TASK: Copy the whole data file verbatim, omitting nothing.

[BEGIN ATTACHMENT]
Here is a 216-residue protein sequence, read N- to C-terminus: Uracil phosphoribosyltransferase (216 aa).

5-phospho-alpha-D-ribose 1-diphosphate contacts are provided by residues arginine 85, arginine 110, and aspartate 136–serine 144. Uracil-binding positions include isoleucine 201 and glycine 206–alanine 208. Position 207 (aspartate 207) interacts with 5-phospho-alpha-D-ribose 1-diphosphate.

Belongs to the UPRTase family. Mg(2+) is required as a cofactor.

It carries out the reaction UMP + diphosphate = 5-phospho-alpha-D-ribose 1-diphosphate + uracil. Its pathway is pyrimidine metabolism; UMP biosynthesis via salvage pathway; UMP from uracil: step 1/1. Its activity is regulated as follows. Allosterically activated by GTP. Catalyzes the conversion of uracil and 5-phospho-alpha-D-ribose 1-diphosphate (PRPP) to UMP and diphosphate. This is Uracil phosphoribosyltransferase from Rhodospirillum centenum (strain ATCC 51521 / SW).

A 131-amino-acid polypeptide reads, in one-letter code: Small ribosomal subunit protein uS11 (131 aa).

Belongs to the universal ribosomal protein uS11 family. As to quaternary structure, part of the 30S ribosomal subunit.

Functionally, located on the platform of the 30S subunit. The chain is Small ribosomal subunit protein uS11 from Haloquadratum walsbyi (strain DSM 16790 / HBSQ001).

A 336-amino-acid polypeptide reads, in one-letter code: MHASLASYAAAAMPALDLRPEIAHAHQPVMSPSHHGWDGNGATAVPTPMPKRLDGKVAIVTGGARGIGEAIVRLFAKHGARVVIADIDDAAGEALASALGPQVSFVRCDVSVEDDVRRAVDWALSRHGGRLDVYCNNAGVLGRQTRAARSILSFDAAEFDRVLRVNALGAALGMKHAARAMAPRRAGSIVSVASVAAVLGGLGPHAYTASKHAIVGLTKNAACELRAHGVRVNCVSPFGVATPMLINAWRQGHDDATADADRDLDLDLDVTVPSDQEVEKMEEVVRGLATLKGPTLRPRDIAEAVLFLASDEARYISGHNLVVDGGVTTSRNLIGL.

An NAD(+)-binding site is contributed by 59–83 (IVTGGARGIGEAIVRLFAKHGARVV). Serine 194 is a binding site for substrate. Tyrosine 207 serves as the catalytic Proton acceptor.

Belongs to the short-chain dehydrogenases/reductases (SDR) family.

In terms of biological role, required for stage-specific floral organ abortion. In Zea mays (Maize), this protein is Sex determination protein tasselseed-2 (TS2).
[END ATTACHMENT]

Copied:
Here is a 216-residue protein sequence, read N- to C-terminus: Uracil phosphoribosyltransferase (216 aa).

5-phospho-alpha-D-ribose 1-diphosphate contacts are provided by residues arginine 85, arginine 110, and aspartate 136–serine 144. Uracil-binding positions include isoleucine 201 and glycine 206–alanine 208. Position 207 (aspartate 207) interacts with 5-phospho-alpha-D-ribose 1-diphosphate.

Belongs to the UPRTase family. Mg(2+) is required as a cofactor.

It carries out the reaction UMP + diphosphate = 5-phospho-alpha-D-ribose 1-diphosphate + uracil. Its pathway is pyrimidine metabolism; UMP biosynthesis via salvage pathway; UMP from uracil: step 1/1. Its activity is regulated as follows. Allosterically activated by GTP. Catalyzes the conversion of uracil and 5-phospho-alpha-D-ribose 1-diphosphate (PRPP) to UMP and diphosphate. This is Uracil phosphoribosyltransferase from Rhodospirillum centenum (strain ATCC 51521 / SW).

A 131-amino-acid polypeptide reads, in one-letter code: Small ribosomal subunit protein uS11 (131 aa).

Belongs to the universal ribosomal protein uS11 family. As to quaternary structure, part of the 30S ribosomal subunit.

Functionally, located on the platform of the 30S subunit. The chain is Small ribosomal subunit protein uS11 from Haloquadratum walsbyi (strain DSM 16790 / HBSQ001).

A 336-amino-acid polypeptide reads, in one-letter code: MHASLASYAAAAMPALDLRPEIAHAHQPVMSPSHHGWDGNGATAVPTPMPKRLDGKVAIVTGGARGIGEAIVRLFAKHGARVVIADIDDAAGEALASALGPQVSFVRCDVSVEDDVRRAVDWALSRHGGRLDVYCNNAGVLGRQTRAARSILSFDAAEFDRVLRVNALGAALGMKHAARAMAPRRAGSIVSVASVAAVLGGLGPHAYTASKHAIVGLTKNAACELRAHGVRVNCVSPFGVATPMLINAWRQGHDDATADADRDLDLDLDVTVPSDQEVEKMEEVVRGLATLKGPTLRPRDIAEAVLFLASDEARYISGHNLVVDGGVTTSRNLIGL.

An NAD(+)-binding site is contributed by 59–83 (IVTGGARGIGEAIVRLFAKHGARVV). Serine 194 is a binding site for substrate. Tyrosine 207 serves as the catalytic Proton acceptor.

Belongs to the short-chain dehydrogenases/reductases (SDR) family.

In terms of biological role, required for stage-specific floral organ abortion. In Zea mays (Maize), this protein is Sex determination protein tasselseed-2 (TS2).